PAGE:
Like most people, I find it very difficult to wrap my mind around senseless acts of violence like the bombing at the Boston Marathon yesterday. While I offer my deepest prayers and condolences, sometimes it just doesn’t feel like enough. That’s when I just have to dig in a little deeper and trust that even when I don’t understand, there is a peace far beyond me that only God can provide.
But what really challenges me most during these moments are these over glorified sentiments of patriotism that only seem to arise during severe crises. Why does it take a national act of violence like Aurora or Newtown or Boston for all of us to realize that at the core of EVERY American we are all the same? While I appreciate the extra kindness and smiles on the Metro this morning, why weren’t these same smiles offered yesterday or any day for that matter?
One of my all-time favorite poems is “I, Too, Sing America” by Langston Hughes. In this amazing piece, he brilliantly advocates for the Black man’s right to be an equal citizen of this country. While Hughes penned this work during the Harlem Renaissance in the 1920s, I believe the hard work of including everyone in the complicated song of America continues. I think we all get so caught up in our own individual notes, verses, and lyrics that we forget that it takes EVERYONE to make the American symphony work. We fight so hard for a specific version of this song or the key that we believe it should be sung in, that we forget that John and Sally, Andre and Jackie, Luis and Maria, Yung and Seiko, and Michael and Richard, ALL want to join in the chorus, too. Instead, it unfortunately always takes a horrible moment like this to realize that EVERY person in this country wants the same thing – the right to work and earn an honest living; the right to worship (or not to worship) freely; the right to an affordable and safe place to lay our heads down at night; and the ability to create a greater future for our children.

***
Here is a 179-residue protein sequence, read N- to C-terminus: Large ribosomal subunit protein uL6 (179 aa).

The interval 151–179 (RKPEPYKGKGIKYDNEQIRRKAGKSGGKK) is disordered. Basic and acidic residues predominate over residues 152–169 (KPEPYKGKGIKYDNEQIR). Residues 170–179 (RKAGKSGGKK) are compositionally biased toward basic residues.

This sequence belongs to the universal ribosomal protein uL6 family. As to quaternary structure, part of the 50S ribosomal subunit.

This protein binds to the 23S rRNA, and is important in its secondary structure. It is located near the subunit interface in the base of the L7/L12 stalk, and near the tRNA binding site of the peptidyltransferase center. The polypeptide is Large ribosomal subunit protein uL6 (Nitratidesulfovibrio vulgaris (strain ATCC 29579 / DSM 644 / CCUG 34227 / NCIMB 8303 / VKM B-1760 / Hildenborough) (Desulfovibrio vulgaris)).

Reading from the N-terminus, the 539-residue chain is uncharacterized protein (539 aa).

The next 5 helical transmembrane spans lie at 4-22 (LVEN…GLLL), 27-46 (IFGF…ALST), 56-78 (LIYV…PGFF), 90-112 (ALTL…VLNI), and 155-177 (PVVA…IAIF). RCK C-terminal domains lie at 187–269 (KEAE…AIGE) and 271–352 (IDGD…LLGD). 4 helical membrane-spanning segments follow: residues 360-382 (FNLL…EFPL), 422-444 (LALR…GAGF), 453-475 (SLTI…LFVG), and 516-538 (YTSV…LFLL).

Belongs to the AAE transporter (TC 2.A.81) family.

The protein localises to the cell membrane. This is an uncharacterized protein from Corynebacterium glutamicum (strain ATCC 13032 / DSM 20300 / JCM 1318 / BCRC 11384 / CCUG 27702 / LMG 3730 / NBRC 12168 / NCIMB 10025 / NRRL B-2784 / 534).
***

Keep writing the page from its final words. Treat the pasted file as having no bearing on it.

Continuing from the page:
As the optimistic diva that I am, I will not turn down those extra doses of friendliness that I’m sure will be present at least for the next few days. But when this moment of mourning passes, let us not forget to KEEP singing that same beautiful, complex, challenging, demanding and complicated song of America TOGETHER even when no one is watching.